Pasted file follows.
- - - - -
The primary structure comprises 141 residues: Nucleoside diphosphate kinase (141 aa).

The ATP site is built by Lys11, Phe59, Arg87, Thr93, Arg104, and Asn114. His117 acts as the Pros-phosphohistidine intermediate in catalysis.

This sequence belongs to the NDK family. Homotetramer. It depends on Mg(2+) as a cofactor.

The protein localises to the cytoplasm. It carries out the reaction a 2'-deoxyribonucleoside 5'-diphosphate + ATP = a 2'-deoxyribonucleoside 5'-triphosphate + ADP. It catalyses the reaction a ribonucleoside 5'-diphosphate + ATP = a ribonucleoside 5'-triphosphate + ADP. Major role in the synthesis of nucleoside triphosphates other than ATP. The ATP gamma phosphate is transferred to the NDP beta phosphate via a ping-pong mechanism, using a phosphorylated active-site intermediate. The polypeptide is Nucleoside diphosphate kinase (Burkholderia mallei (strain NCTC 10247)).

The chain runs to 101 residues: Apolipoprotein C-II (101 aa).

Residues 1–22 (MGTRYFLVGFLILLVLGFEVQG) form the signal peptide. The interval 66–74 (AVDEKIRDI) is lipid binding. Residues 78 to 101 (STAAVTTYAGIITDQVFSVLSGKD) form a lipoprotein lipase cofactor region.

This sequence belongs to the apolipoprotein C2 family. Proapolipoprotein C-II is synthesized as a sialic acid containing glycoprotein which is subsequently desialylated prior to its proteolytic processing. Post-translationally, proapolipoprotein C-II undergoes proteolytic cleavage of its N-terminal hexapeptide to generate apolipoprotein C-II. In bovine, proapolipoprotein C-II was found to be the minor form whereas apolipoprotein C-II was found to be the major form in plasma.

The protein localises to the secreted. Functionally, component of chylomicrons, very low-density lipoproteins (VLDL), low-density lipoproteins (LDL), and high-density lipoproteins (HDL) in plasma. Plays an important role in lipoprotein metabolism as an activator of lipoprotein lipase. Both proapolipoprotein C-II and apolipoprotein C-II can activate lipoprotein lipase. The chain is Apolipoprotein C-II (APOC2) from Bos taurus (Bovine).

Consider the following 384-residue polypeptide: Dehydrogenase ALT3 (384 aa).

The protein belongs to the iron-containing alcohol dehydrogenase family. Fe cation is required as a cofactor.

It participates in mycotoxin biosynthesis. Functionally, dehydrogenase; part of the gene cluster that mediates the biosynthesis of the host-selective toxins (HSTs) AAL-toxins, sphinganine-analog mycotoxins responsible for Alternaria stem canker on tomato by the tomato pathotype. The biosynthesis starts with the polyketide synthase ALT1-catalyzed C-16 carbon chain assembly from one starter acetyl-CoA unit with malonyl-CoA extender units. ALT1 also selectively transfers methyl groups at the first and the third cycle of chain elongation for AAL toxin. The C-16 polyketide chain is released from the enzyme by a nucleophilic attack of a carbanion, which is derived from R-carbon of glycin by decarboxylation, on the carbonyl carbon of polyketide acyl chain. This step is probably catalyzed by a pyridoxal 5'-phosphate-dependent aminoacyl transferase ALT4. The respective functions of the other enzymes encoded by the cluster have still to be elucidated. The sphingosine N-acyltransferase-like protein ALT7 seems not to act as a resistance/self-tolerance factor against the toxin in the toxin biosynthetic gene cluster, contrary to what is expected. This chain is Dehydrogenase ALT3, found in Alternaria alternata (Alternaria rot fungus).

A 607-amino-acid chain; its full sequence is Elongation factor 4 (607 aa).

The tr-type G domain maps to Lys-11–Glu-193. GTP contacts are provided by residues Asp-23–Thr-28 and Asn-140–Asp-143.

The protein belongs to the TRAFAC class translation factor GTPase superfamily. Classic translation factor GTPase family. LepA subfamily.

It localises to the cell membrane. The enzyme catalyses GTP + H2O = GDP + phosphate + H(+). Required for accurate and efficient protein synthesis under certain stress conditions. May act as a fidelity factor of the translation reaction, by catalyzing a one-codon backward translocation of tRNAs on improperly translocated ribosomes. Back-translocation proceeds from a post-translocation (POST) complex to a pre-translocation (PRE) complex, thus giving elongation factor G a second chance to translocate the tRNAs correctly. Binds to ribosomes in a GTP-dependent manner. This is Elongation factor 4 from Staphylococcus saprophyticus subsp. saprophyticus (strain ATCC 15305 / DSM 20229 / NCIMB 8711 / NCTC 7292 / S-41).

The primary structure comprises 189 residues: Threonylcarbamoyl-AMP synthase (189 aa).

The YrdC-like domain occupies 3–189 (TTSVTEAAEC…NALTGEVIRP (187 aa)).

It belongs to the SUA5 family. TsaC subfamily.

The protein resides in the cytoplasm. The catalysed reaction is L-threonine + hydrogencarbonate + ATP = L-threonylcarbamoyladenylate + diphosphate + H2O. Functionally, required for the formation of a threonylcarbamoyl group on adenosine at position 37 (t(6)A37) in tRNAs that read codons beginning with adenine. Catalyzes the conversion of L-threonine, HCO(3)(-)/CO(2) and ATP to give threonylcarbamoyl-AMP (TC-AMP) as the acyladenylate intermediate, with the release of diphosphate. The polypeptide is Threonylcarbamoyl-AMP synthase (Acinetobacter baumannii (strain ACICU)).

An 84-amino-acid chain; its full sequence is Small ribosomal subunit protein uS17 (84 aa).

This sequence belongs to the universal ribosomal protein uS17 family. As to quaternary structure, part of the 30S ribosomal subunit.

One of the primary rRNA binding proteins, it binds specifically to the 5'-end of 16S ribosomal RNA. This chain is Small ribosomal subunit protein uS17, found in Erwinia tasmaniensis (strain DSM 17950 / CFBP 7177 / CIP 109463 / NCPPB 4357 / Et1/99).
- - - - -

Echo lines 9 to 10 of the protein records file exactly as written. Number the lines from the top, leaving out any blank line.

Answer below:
Consider the following 384-residue polypeptide: Dehydrogenase ALT3 (384 aa).

The protein belongs to the iron-containing alcohol dehydrogenase family. Fe cation is required as a cofactor.